Section 415.50 provides in pertinent part: “A summons may be served by publication if upon affidavit it appears to the satisfaction of the court in which the action is pending that the party to be served cannot with reasonable diligence be served in another manner specified in this article.... [¶]... [¶] The court shall order the summons to be published in a named newspaper, published in this state, that is most likely to give actual notice to the party to be served.... The order shall direct that a copy of the summons, the complaint, and the order for publication be forthwith mailed to the party if his or her address is ascertained before expiration of the time prescribed for publication of the summons.” (§415.50, subds. (a)-(b), italics added.) Although “[w]e think it safe to say that there is really little expectation that a defendant so served will in fact acquire actual notice from the publication.” (County of Riverside v. Superior Court (1997) 54 Cal.App.4th 443, 450 [62 Cal.Rptr.2d 747].)

Substantial evidence supports the trial court’s finding that Giorgio could not with reasonable diligence be served personally or by mail. In response to the trial court granting Giorgio’s motion to set aside the entry of default, Synergy conducted a search for any addresses associated with Giorgio. Synergy conducted a search online and was able to locate only one address associated with Giorgio, the Wooster Address. On June 4, 2012, Synergy attempted to serve Giorgio by mail to that address but received a “Return to Sender Unclaimed” envelope from the United States Postal Service. But on June 7, 2012, a bailiff firm in the Netherlands confirmed that Giorgio had migrated to the United States since October 17, 2011, and his last known address was the Wooster Address. Synergy hired a process server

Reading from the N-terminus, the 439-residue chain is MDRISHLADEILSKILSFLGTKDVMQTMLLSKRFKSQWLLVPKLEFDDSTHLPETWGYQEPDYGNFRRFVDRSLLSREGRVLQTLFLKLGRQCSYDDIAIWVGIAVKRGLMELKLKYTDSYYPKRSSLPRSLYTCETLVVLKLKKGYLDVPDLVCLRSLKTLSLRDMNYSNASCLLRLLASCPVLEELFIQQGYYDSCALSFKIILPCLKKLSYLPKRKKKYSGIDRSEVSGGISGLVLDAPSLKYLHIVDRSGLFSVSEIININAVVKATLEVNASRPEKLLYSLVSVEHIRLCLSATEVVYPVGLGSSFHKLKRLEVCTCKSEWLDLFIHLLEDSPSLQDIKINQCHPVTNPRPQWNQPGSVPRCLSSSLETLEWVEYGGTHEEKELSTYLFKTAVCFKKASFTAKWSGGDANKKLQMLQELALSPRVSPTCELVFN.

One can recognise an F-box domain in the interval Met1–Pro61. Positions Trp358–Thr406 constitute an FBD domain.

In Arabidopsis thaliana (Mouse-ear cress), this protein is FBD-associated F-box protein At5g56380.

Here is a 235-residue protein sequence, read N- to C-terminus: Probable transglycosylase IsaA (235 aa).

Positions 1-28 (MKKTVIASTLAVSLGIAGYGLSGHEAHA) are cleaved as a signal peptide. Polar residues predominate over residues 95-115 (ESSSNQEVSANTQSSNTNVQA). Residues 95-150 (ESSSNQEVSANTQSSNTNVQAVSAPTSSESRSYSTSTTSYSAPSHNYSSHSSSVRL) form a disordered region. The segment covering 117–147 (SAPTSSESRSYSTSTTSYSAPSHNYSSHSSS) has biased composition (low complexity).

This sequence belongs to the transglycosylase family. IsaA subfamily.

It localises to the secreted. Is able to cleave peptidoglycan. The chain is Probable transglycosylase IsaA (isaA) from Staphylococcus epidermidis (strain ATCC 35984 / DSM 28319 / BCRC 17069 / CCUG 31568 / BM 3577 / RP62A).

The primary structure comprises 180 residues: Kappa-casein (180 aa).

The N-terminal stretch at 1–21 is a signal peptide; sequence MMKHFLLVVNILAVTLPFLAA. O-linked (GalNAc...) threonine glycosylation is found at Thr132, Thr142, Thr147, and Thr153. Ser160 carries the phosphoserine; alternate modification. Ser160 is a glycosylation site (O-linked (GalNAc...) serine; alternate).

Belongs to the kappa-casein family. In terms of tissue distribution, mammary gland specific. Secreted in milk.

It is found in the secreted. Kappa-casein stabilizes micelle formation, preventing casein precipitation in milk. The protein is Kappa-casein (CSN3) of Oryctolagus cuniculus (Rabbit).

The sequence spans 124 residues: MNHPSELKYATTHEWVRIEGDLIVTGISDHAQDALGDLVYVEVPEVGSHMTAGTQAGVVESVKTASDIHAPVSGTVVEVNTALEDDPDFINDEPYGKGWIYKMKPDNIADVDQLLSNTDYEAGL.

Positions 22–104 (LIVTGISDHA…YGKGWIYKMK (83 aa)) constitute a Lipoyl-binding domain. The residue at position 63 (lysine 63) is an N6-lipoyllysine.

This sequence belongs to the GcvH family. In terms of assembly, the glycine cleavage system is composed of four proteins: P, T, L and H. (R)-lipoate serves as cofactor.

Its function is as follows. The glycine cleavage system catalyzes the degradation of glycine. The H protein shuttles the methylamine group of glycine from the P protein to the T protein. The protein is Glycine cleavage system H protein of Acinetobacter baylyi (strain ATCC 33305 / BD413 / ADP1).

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on January 12, 2012, to personally serve Giorgio at the Wooster Address but was unsuccessful because no one answered the door. Thereafter, Synergy received a response from the Postal Service regarding its written request to provide any forwarding or change of address for Giorgio at the Wooster Address. The Postal Service verified that Giorgio continued to receive mail at that address and there was no change of address on file. Based on that information, Synergy hired the Cromwell Group, Attorney Services, which specializes in difficult service of process. Process servers attempted to effectuate service on Giorgio at the Wooster Address on six occasions, but they were all unsuccessful because again, no one would answer the door. Given these facts, it was reasonable for the trial court to conclude the summons and complaint could not be served personally or by mail. (Cf. Transamerica Title Ins. Co. v. Hendrix (1995) 34 Cal.App.4th 740, 745 [40 Cal.Rptr.2d 614] [where the defendant’s home address was not known but his post office address was known, it was error to conclude that service by mail was not required before ordering notice by publication, because “a post office box is a sufficient address for compliance with... section 415.30”].)